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Love ring from the Tudor Era reunited with it's second half 3 year later

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A metal detectorist couple has united a 450-year-old silver love ring with its second half 3 years after finding the first. 
The partial artifact was discovered in Lancashire and inscribed on it is the word "Yours". Love rings during the TudorEra, were inscribed with a variety of different messages, therefore the options of what the complete meaning may be, was endless.
The metal detecting pair, Sheila and Iain, who has been treasure hunting for 12 years, was searching again on the same field 3 years later when they uncovered the second half of the ring. When the pieces were placed together, it read "I am yours". Sheila said that the ring is tiny and beautifully decorated with elegant letters. It forms a small part of the history of the area. As the field on which the ring was discovered is plowed yearly, it is possible that the plow may have broken it in half. Whoever the misfortunate lover is who lost their ring will remain a mystery, buried in time.



Beachcomber discovers mysterious hoard of more than 100 foreign coins

Discovered: More than a hundred foreign coins from various countries.

Robert Hodsdon from Galveston regularly metal detects on the local beach and usually makes the typical finds like a few bottle caps, some coins and the odd jewelry.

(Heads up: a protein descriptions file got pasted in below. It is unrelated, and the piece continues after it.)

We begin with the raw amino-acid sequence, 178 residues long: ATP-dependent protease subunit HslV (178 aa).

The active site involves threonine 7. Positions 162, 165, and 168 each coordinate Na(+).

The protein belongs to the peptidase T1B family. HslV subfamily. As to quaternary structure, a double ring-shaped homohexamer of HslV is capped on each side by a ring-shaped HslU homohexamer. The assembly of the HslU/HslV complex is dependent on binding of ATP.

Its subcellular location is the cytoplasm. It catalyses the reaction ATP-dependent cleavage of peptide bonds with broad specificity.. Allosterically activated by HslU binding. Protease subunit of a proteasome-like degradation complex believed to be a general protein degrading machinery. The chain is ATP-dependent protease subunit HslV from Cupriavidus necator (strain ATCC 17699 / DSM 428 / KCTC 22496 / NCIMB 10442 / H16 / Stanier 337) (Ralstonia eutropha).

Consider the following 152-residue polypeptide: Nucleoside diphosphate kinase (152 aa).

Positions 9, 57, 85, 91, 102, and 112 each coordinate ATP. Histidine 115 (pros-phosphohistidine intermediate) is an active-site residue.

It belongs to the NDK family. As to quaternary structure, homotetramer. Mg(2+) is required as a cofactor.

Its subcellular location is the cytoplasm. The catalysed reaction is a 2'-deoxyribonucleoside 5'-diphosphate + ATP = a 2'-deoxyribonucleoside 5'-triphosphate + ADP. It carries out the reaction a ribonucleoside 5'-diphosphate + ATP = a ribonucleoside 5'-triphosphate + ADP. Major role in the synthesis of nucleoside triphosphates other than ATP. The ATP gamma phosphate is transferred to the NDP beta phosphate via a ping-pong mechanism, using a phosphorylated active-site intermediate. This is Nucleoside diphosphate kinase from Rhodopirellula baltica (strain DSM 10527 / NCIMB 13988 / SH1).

One day he made a mysterious discovery of more than 100 various foreign coins buried under the sand.
He says that while swinging his metal detector it made several beeps and he was sure it was just a coin spill which got lost.
Robert's friend, Clyde Longworth was searching for items on the beach with him when he noticed him still on the same spot for more than an hour, consistently pulling large amounts of coins, which is very unusual.

Beachcombing

The find was made on the front of the eastern sea well where they have searched many times without uncovering foreign coins.
It soon became evident that the discovery was not a coincidence. The coins originated from Australia, India, Fiji,  and several European countries.

Galveston beach, where the coins were discovered.  Photo credit:  Ellen Yeates

He believed the coins were stolen and planned on returning them to their owner.  Following an Internet search, it was found that days prior, Peter Grasso, member of the Galveston Facebook group, made a post alerting the public that his property had been burgled. Among the stolen items was a TV, gun, and collection of foreign coins.
After making a connection, he arranged a meeting and Peter Grasso identified the coins as his.
Hodsdon usually keeps items found on the beach, but says that he is happy that he could reunite the coins with its owner.
The reason why the burglar discarded them on the beach is uncertain. The other items stolen from the property has not been recovered.

 
                       

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